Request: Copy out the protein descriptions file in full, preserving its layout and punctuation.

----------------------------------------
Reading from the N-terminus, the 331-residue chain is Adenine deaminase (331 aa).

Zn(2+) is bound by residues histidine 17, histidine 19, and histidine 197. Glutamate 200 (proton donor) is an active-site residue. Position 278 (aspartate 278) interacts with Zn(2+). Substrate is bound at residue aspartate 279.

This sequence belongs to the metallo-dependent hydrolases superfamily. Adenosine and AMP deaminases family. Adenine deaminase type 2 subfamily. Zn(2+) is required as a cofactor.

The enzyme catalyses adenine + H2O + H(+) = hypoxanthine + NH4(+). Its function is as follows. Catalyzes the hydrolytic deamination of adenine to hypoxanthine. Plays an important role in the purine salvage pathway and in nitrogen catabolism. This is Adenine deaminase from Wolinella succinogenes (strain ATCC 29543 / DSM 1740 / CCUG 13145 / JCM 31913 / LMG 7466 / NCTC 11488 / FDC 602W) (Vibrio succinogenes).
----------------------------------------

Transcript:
Reading from the N-terminus, the 331-residue chain is Adenine deaminase (331 aa).

Zn(2+) is bound by residues histidine 17, histidine 19, and histidine 197. Glutamate 200 (proton donor) is an active-site residue. Position 278 (aspartate 278) interacts with Zn(2+). Substrate is bound at residue aspartate 279.

This sequence belongs to the metallo-dependent hydrolases superfamily. Adenosine and AMP deaminases family. Adenine deaminase type 2 subfamily. Zn(2+) is required as a cofactor.

The enzyme catalyses adenine + H2O + H(+) = hypoxanthine + NH4(+). Its function is as follows. Catalyzes the hydrolytic deamination of adenine to hypoxanthine. Plays an important role in the purine salvage pathway and in nitrogen catabolism. This is Adenine deaminase from Wolinella succinogenes (strain ATCC 29543 / DSM 1740 / CCUG 13145 / JCM 31913 / LMG 7466 / NCTC 11488 / FDC 602W) (Vibrio succinogenes).